Wednesday, September 21, 2011
President Obama at the UN opposing Palestinian recognition and preaching austerity economicsPresident Obama addressing the United Nations General Assembly today at 29:30 in the video below:
We acted together to avert a depression in 2009. We must take urgent and coordinated action once more. Here in the United States I've announced a plan to put Americans back to work and jump-start our economy, at the same time as I'm committed to substantially reducing our deficits over time. [my emphasis]
Obama is too committed to the neoliberal/Washington Consensus/free-market/deregulation ideology to maintain his jobs emphasis for very long, it appears. He probably really does think we avoided the depression that we're actually experiencing. But if he expects to campaign as a champion of job creation against the Republicans, I just don't see how that will work if he constantly steps on the jobs message by pairing it - even in the same sentence - with making big cuts to bring down the deficit. In this speech, he gives a standard spiel about the glories of free-market economics. (28:00)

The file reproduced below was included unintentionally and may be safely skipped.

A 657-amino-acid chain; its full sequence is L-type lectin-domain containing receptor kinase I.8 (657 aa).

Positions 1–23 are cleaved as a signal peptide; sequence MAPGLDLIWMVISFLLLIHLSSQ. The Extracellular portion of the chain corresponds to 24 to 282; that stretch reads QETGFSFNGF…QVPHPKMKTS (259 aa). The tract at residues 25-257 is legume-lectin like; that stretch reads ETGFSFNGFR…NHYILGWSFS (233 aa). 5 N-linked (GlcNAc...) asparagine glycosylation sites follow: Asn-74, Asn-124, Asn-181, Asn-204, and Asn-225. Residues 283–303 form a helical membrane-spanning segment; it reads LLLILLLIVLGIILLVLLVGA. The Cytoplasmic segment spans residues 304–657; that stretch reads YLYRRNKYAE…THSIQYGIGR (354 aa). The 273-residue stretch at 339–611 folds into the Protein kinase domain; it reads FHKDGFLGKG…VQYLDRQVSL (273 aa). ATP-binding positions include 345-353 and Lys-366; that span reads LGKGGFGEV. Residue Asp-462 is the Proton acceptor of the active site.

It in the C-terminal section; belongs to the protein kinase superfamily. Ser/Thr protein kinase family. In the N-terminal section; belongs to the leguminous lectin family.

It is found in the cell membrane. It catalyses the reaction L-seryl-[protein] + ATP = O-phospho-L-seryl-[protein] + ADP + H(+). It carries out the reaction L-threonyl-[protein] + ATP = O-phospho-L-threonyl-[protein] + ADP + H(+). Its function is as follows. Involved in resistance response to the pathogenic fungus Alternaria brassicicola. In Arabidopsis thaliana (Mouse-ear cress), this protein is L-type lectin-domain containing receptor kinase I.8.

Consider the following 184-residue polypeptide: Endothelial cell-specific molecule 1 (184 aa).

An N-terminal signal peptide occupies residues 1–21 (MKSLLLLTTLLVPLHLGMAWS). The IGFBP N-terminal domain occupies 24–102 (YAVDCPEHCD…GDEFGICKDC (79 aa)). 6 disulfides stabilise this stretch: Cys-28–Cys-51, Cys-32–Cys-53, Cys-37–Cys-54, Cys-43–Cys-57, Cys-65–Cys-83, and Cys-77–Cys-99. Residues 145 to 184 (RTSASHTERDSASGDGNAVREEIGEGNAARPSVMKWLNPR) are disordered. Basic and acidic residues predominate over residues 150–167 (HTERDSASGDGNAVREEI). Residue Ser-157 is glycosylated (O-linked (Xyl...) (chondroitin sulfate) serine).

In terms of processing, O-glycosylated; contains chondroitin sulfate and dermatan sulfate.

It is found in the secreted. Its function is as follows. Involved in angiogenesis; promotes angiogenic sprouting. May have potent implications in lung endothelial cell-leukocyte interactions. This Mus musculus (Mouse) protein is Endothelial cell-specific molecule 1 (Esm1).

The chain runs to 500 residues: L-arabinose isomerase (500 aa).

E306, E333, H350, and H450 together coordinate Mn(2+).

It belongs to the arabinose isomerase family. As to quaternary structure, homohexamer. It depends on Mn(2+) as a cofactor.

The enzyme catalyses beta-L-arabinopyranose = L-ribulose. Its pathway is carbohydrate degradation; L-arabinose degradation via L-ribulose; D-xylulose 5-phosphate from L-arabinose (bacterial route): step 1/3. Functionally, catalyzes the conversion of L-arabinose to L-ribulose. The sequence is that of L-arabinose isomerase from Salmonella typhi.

As one would expect, his UN speech contained a lot of boilerplate about peace, human rights and democracy. And rhetorical praise of the Arab Awakening.
But the Nobel Peace Prize winner reminds us early on that we still have to tremble in fear of the might Al Qa'ida, though "its leadership has been degraded." (6:00) He praises "the moral force of nonviolence" (10:15), then moves immediately into justifying his Libya War.
As expected, he spent a significant part of the speech justifying the US support for the Israeli position against the UN recognizing Palestine as a state. (18:40) "Peace is hard work," he said, recalling President Bush's famous debate gaffe in 2004 about how being President is hard work. He meant this as a scolding to the Palestinians for taking their demand for recognition to the United Nations.
Tags: 2012 election, barack obama
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No subject for immortal verse
That we who lived by honest dreams
Defend the bad against the worse."
-- Cecil Day-Lewis from Where Are The War Poets?
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